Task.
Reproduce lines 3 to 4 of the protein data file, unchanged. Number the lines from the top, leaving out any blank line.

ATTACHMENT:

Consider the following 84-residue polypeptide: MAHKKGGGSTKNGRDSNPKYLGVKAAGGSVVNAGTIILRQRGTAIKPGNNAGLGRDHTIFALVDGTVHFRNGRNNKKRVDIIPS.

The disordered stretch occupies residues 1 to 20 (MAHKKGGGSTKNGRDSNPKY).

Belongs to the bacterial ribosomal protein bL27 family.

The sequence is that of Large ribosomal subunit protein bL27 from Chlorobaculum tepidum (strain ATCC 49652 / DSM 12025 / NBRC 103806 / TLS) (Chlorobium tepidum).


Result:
Belongs to the bacterial ribosomal protein bL27 family.

The sequence is that of Large ribosomal subunit protein bL27 from Chlorobaculum tepidum (strain ATCC 49652 / DSM 12025 / NBRC 103806 / TLS) (Chlorobium tepidum).